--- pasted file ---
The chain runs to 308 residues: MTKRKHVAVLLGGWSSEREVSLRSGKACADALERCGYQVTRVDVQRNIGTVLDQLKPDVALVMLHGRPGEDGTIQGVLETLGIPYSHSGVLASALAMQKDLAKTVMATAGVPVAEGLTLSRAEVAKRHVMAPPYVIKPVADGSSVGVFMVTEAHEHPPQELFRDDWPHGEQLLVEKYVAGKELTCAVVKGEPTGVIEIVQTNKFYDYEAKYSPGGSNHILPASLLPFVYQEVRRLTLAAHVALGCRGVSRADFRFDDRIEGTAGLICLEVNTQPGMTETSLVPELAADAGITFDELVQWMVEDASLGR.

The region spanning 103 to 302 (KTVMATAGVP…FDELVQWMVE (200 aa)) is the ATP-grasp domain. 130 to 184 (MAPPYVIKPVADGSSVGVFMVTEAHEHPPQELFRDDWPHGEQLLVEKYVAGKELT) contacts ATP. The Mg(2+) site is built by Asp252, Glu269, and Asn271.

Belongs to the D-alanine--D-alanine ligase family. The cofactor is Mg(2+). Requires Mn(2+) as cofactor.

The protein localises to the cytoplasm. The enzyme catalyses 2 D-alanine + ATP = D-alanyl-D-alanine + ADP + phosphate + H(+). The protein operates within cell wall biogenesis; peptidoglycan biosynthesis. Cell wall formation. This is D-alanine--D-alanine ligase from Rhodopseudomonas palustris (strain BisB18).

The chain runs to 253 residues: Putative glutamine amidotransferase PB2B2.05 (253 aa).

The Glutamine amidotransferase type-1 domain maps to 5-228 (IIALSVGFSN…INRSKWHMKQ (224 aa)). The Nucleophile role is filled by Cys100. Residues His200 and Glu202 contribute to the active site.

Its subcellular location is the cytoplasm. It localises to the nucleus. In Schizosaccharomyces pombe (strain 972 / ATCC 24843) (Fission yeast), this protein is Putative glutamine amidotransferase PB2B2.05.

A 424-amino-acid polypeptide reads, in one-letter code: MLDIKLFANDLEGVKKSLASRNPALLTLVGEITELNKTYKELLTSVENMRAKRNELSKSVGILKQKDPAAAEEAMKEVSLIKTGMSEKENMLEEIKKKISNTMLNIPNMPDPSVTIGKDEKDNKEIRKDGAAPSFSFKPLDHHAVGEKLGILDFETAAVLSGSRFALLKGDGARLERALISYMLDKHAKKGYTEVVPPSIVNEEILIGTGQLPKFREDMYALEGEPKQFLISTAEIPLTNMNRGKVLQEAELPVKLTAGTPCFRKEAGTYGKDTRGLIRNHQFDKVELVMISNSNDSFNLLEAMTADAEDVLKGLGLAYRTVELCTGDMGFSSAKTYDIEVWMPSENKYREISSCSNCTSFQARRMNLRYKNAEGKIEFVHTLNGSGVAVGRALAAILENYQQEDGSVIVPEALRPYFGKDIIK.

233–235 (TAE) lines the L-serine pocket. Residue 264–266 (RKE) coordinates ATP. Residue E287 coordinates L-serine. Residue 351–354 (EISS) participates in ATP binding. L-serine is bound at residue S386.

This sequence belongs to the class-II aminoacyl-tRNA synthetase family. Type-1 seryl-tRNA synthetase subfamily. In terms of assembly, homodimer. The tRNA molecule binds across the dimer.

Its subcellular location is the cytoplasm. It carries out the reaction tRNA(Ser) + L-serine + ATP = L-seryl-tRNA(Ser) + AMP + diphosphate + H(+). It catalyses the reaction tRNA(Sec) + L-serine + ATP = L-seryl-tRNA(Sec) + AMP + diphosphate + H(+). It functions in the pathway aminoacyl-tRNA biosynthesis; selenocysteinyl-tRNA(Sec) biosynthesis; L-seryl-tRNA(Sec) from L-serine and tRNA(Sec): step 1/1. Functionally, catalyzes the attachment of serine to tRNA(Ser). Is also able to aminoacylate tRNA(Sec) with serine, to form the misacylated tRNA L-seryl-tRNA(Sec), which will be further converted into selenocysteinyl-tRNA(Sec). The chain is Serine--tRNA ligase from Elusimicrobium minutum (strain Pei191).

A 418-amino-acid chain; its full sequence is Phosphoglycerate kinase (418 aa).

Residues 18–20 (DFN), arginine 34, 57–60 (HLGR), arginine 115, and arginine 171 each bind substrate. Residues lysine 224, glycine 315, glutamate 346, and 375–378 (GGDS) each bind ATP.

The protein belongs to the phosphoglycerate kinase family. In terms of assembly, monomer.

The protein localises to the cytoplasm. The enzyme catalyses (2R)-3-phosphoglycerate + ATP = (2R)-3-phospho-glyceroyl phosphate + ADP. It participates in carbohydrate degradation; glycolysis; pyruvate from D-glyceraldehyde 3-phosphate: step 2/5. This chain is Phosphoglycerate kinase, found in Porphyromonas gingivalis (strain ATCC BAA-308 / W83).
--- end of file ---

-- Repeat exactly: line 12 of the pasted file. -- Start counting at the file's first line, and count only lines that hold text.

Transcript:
A 418-amino-acid chain; its full sequence is Phosphoglycerate kinase (418 aa).